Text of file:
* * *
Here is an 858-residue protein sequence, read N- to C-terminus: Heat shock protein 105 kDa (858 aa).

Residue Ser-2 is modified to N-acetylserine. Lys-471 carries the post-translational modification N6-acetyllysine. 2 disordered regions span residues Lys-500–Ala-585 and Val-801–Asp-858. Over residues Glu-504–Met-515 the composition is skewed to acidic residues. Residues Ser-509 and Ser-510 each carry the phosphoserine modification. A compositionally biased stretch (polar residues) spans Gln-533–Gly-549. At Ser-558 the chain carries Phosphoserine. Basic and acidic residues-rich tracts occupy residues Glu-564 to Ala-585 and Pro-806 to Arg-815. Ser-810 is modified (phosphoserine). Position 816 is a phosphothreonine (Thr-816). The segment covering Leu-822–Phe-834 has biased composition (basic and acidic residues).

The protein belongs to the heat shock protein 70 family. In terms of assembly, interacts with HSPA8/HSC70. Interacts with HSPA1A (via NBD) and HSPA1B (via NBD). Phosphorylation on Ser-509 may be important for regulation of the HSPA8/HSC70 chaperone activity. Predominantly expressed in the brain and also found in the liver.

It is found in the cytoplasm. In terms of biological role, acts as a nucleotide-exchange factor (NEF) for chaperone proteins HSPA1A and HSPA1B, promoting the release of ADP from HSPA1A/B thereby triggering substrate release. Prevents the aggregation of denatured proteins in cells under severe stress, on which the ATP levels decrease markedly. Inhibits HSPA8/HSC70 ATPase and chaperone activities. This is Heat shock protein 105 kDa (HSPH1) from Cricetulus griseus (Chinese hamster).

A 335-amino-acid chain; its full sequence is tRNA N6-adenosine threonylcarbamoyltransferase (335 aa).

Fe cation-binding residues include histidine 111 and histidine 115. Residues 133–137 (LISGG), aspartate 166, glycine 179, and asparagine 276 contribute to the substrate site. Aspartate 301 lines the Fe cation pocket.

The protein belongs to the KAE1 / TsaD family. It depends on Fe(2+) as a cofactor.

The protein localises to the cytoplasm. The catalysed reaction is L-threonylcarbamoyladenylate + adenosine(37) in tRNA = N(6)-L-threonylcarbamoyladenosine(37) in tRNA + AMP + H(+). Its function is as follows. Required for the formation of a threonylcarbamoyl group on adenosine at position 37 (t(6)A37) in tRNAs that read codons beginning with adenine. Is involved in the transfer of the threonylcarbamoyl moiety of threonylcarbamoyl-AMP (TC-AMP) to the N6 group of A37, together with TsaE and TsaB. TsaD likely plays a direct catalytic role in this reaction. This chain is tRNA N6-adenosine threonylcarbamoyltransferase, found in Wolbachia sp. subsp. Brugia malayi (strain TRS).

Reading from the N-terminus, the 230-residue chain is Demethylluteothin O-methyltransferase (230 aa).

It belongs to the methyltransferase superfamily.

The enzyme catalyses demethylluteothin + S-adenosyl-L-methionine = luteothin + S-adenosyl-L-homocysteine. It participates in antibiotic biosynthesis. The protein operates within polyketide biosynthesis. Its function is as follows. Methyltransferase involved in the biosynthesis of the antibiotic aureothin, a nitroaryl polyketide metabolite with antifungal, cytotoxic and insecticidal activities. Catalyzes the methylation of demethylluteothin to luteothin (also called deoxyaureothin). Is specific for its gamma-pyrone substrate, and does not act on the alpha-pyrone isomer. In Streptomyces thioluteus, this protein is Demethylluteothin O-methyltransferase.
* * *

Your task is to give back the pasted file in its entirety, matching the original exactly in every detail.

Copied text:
Here is an 858-residue protein sequence, read N- to C-terminus: Heat shock protein 105 kDa (858 aa).

Residue Ser-2 is modified to N-acetylserine. Lys-471 carries the post-translational modification N6-acetyllysine. 2 disordered regions span residues Lys-500–Ala-585 and Val-801–Asp-858. Over residues Glu-504–Met-515 the composition is skewed to acidic residues. Residues Ser-509 and Ser-510 each carry the phosphoserine modification. A compositionally biased stretch (polar residues) spans Gln-533–Gly-549. At Ser-558 the chain carries Phosphoserine. Basic and acidic residues-rich tracts occupy residues Glu-564 to Ala-585 and Pro-806 to Arg-815. Ser-810 is modified (phosphoserine). Position 816 is a phosphothreonine (Thr-816). The segment covering Leu-822–Phe-834 has biased composition (basic and acidic residues).

The protein belongs to the heat shock protein 70 family. In terms of assembly, interacts with HSPA8/HSC70. Interacts with HSPA1A (via NBD) and HSPA1B (via NBD). Phosphorylation on Ser-509 may be important for regulation of the HSPA8/HSC70 chaperone activity. Predominantly expressed in the brain and also found in the liver.

It is found in the cytoplasm. In terms of biological role, acts as a nucleotide-exchange factor (NEF) for chaperone proteins HSPA1A and HSPA1B, promoting the release of ADP from HSPA1A/B thereby triggering substrate release. Prevents the aggregation of denatured proteins in cells under severe stress, on which the ATP levels decrease markedly. Inhibits HSPA8/HSC70 ATPase and chaperone activities. This is Heat shock protein 105 kDa (HSPH1) from Cricetulus griseus (Chinese hamster).

A 335-amino-acid chain; its full sequence is tRNA N6-adenosine threonylcarbamoyltransferase (335 aa).

Fe cation-binding residues include histidine 111 and histidine 115. Residues 133–137 (LISGG), aspartate 166, glycine 179, and asparagine 276 contribute to the substrate site. Aspartate 301 lines the Fe cation pocket.

The protein belongs to the KAE1 / TsaD family. It depends on Fe(2+) as a cofactor.

The protein localises to the cytoplasm. The catalysed reaction is L-threonylcarbamoyladenylate + adenosine(37) in tRNA = N(6)-L-threonylcarbamoyladenosine(37) in tRNA + AMP + H(+). Its function is as follows. Required for the formation of a threonylcarbamoyl group on adenosine at position 37 (t(6)A37) in tRNAs that read codons beginning with adenine. Is involved in the transfer of the threonylcarbamoyl moiety of threonylcarbamoyl-AMP (TC-AMP) to the N6 group of A37, together with TsaE and TsaB. TsaD likely plays a direct catalytic role in this reaction. This chain is tRNA N6-adenosine threonylcarbamoyltransferase, found in Wolbachia sp. subsp. Brugia malayi (strain TRS).

Reading from the N-terminus, the 230-residue chain is Demethylluteothin O-methyltransferase (230 aa).

It belongs to the methyltransferase superfamily.

The enzyme catalyses demethylluteothin + S-adenosyl-L-methionine = luteothin + S-adenosyl-L-homocysteine. It participates in antibiotic biosynthesis. The protein operates within polyketide biosynthesis. Its function is as follows. Methyltransferase involved in the biosynthesis of the antibiotic aureothin, a nitroaryl polyketide metabolite with antifungal, cytotoxic and insecticidal activities. Catalyzes the methylation of demethylluteothin to luteothin (also called deoxyaureothin). Is specific for its gamma-pyrone substrate, and does not act on the alpha-pyrone isomer. In Streptomyces thioluteus, this protein is Demethylluteothin O-methyltransferase.